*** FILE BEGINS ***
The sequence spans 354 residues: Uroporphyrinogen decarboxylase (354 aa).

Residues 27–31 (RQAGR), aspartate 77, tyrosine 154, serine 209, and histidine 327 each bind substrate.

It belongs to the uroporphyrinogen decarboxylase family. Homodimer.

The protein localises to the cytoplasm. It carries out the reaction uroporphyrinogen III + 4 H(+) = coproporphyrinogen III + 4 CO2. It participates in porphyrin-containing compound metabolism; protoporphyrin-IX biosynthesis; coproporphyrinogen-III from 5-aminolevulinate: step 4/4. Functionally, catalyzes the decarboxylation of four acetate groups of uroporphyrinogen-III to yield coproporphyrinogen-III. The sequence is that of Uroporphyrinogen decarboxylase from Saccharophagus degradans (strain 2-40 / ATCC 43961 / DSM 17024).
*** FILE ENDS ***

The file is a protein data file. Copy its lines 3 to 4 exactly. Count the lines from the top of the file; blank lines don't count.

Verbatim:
It belongs to the uroporphyrinogen decarboxylase family. Homodimer.

The protein localises to the cytoplasm. It carries out the reaction uroporphyrinogen III + 4 H(+) = coproporphyrinogen III + 4 CO2. It participates in porphyrin-containing compound metabolism; protoporphyrin-IX biosynthesis; coproporphyrinogen-III from 5-aminolevulinate: step 4/4. Functionally, catalyzes the decarboxylation of four acetate groups of uroporphyrinogen-III to yield coproporphyrinogen-III. The sequence is that of Uroporphyrinogen decarboxylase from Saccharophagus degradans (strain 2-40 / ATCC 43961 / DSM 17024).